The first is the potential to Fast Track a vote on the Trans Pacific Partnership (TPP). What is the TPP and why Fast Track a vote on it? The TPP is a massive “free trade” agreement being pushed by big corporations, which for the last six years has been negotiated in complete secrecy in closed-door meetings by US officials along with representatives from eleven other countries (Australia, Singapore, Peru, Japan, Chile, Vietnam, Malaysia, Mexico, Brunei, New Zealand, Canada). The TPP would expand the North American Free Trade Agreement (NAFTA) and has been described as NAFTA on steroids by some of its critics. Radio and TV commentator Thom Hartman calls the TPP, SHAFTA, due to the negative consequences it would have on everyday working folks. Some of these are: an increase in the US trade deficit; acceleration of American jobs being sent off shore; further increasing income inequality; increased cost of pharmaceuticals; exposure of the US market to unsafe food and other products; it could ban “buy American” policies to create green jobs; demand a roll back to even the weakest attempts to reform Wall Street; place restrictions on a free and open internet; empower corporations to attack local or federal environmental or health safeguards; drive down wages.
And it gets worse. The TPP would increase the use of a process called Investor State Dispute Settlements (ISDS). Through these the TPP would elevate individual foreign companies to equal status with sovereign nations. ISDS allows foreign companies to bypass the legal system of a sovereign government and instead go to an international trade tribunal made up of as few as fifteen corporate lawyers to settle disputes between company and country.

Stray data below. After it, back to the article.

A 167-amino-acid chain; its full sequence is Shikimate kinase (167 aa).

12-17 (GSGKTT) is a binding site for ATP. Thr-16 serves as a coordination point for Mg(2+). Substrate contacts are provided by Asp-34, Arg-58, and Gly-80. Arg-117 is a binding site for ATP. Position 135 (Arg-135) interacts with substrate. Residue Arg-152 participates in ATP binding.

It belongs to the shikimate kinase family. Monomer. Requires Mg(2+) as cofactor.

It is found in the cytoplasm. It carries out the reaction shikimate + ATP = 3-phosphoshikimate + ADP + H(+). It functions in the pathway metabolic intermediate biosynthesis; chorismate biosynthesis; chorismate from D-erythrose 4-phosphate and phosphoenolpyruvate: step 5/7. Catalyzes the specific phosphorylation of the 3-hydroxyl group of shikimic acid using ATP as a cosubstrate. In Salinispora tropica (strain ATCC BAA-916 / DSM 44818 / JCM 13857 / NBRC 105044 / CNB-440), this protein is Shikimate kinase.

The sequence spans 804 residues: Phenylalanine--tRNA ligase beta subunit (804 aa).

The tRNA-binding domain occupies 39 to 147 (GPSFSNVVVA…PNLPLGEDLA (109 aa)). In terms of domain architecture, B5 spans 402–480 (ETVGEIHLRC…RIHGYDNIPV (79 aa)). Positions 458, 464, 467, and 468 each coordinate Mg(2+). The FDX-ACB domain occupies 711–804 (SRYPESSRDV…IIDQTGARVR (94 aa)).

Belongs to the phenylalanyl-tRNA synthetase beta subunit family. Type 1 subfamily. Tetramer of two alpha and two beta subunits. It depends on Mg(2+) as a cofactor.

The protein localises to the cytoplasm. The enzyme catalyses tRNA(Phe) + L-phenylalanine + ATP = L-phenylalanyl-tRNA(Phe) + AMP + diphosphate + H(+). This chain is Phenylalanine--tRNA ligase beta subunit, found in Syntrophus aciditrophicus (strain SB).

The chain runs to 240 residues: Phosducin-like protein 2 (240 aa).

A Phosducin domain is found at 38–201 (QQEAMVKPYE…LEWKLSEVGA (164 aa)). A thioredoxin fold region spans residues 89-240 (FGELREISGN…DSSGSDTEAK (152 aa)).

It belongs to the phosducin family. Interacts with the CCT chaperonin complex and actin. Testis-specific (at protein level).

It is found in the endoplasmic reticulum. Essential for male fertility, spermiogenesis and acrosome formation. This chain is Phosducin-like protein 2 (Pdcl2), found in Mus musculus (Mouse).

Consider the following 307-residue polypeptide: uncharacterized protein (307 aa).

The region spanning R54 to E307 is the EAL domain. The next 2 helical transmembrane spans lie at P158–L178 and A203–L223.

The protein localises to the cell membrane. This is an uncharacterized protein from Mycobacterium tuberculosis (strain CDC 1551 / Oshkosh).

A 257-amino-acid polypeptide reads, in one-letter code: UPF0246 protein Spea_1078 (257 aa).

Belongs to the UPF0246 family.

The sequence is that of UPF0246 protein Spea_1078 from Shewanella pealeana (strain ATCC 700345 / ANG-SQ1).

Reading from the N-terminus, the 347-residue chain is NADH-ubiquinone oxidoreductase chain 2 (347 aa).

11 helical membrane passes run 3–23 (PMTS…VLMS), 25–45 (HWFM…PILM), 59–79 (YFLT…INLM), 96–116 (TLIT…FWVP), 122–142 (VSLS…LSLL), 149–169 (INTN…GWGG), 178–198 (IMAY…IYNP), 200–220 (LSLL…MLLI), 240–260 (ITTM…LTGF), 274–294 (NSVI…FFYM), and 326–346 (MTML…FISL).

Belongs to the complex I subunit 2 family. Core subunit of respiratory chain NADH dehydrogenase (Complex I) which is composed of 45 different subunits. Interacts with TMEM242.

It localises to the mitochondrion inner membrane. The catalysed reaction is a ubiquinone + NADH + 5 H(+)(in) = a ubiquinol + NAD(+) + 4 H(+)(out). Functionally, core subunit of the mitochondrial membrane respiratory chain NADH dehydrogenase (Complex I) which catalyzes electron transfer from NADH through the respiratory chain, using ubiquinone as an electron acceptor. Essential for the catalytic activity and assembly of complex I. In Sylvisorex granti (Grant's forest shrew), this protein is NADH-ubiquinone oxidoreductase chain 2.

Under the TPP a foreign company could sue a signatory country for “expected future profits” if they feel that the public interest policies of a country frustrate their profit expectations. In other words, we the taxpayers could end up paying our taxes directly to foreign corporations on nothing more than a company’s speculation on what it thinks its projected profit margin may be. Sound crazy? Well it is.
Why has the TPP been such a secret for almost six years of intense negotiations? The terrible track record of NAFTA, the unpopularity of the policies that the TPP would put into place, the negative impact it would have on wages, worker, food and product safety, the potential environmental devastation might be some of the reasons. In fact the only reason the public has been made aware of the TPP at all has been through anonymous leaked partial drafts as it is being hammered out in secret. Wikileaks has posted most of the TTP leaked documents on its web site. The bottom line is this: if the TPP had been talked about and made public from day one, the agreement would not stand a chance of passage, so secrecy is a must to even getting an agreement to bring before Congress.
President Obama and his administration are asking Congress for Fast Track authority to pass this dirty trade deal. By granting a Fast Tract vote on the TPP Congress would delegate away Congress’ constitutional trade authority. A Fast Track vote would all but eliminate any debate on the TPP. In addition, neither the House nor the Senate could amend the TPP in any way, shape or form.